Dark and Deepest Red
Imaginative fairy tale re-tellings are a staple of fantasy these days, and this book is very much in that vein. Dark and Deepest Red takes as its starting point the deeply disturbing Hans Christian Andersen tale, “The Red Shoes”, in which a vain young girl becomes possessed by her beautiful footwear. This story takes that basic idea of magical shoes, but connects them instead to an actual historical event, the famous dancing plague that hit Strasbourg in 1518.
So yes, this is a book about a plague. Oh dear. Should we be reading this now? Well, yes, bear with me.
Firstly, this a book by Anne-Marie McLemore who is a past winner of the Otherwise Award for When the Moon Was Ours, and is one of the best writers working in YA today. The award was for an absolutely brilliant take on trans themes in fantasy. McLemore is therefore someone who can be trusted with writing about marginalisation, and that’s what we find here too.
The basic story is a YA love story between Rosella Oliva and Emil Woodlock, two American teenagers united by their common Romany ancestry. In modern America, anything that suggests a tinge of non-whiteness is liable to mark you as an outcast.
Their story is cut with that of Lavinia, her aunt Dorenia, and Alifair, the orphan boy they have taken in. 16th Century Europe is a place becoming gripped with the fear of witchcraft. The Malleus Maleficarum was first published in Germany in 1486. Anyone with Romany ancestry is liable to fall under suspicion. Lavinia’s parents have already paid the price that fear of strangers demands. She and her aunt have fled to Strasbourg where they hope that can pass for white and be safe. And so they might have been, if the dancing plague had not arrived.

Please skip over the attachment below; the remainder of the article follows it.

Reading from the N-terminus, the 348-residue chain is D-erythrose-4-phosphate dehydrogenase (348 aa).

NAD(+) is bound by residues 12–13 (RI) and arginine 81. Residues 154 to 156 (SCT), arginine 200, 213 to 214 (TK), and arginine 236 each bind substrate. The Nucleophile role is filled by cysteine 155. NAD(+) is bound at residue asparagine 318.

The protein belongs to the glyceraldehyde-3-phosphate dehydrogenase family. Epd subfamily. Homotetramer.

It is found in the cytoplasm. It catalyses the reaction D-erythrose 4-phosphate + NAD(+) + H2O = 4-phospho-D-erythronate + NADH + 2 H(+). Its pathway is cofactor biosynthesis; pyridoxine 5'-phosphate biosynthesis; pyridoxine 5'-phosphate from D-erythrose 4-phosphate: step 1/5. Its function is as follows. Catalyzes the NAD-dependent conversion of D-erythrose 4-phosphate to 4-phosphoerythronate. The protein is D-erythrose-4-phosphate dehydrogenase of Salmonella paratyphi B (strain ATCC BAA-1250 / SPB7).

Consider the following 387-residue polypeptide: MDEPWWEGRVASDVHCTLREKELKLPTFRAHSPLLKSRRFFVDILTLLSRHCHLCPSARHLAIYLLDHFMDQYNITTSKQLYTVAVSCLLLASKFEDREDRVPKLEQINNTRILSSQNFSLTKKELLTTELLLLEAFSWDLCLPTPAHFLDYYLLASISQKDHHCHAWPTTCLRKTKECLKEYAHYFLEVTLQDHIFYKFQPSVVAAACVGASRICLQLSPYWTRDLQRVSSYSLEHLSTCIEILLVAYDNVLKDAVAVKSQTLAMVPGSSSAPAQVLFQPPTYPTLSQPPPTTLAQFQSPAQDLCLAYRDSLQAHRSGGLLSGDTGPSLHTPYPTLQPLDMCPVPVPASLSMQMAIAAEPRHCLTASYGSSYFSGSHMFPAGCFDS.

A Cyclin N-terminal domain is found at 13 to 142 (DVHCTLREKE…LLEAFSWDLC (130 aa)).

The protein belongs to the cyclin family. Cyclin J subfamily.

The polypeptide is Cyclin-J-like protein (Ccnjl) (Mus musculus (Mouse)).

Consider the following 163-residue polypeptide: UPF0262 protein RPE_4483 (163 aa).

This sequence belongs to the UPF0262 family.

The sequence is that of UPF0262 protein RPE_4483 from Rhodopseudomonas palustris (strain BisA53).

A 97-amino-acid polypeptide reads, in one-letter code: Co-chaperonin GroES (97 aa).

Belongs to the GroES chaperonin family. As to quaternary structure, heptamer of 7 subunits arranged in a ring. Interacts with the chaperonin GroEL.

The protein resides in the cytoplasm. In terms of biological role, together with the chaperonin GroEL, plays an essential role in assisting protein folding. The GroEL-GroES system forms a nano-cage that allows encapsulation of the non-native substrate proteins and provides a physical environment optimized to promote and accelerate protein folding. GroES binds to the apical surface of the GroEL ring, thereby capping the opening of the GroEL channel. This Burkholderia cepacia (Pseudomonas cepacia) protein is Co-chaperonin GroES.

What we have, then, is not just a book about a plague, but a book about how a community hit by a plague will pick upon people from a marginalised group and make them scapegoats for the disaster. That’s a deeply disturbing thing for anyone like me to be reading right now. And yet…
The book starts very slowly, and much of it is traditional YA fare of two young people falling in love and having all sorts of problems with friends at school and parents. There is also the looming sense of disaster hanging over Lavinia and her family. But around halfway things start to pick up as the magic takes hold, and by the end McLemore has taken this web of fear, applied a very neat twist, and made something beautiful from it.
The release of this book is also marked by McLemore coming out as non-binary. That’s a big step for any author to take. In many people’s eyes it will transform them from that cute and talented author who has weirdly married a trans man, to One Of Them. I hope it doesn’t damage their career too much. But it is entirely appropriate that it should be this book that accompanies that announcement. I can’t say much more without risk of spoilers, but I’m sure that when you get to the end you will know what I mean.
Queer family, it might not seem like it to begin with, but this is the book about a plague that you need to be reading right now.
Title: Dark and Deepest Red
By: Anne-Marie McLemore
Publisher: Feiwel & Friends
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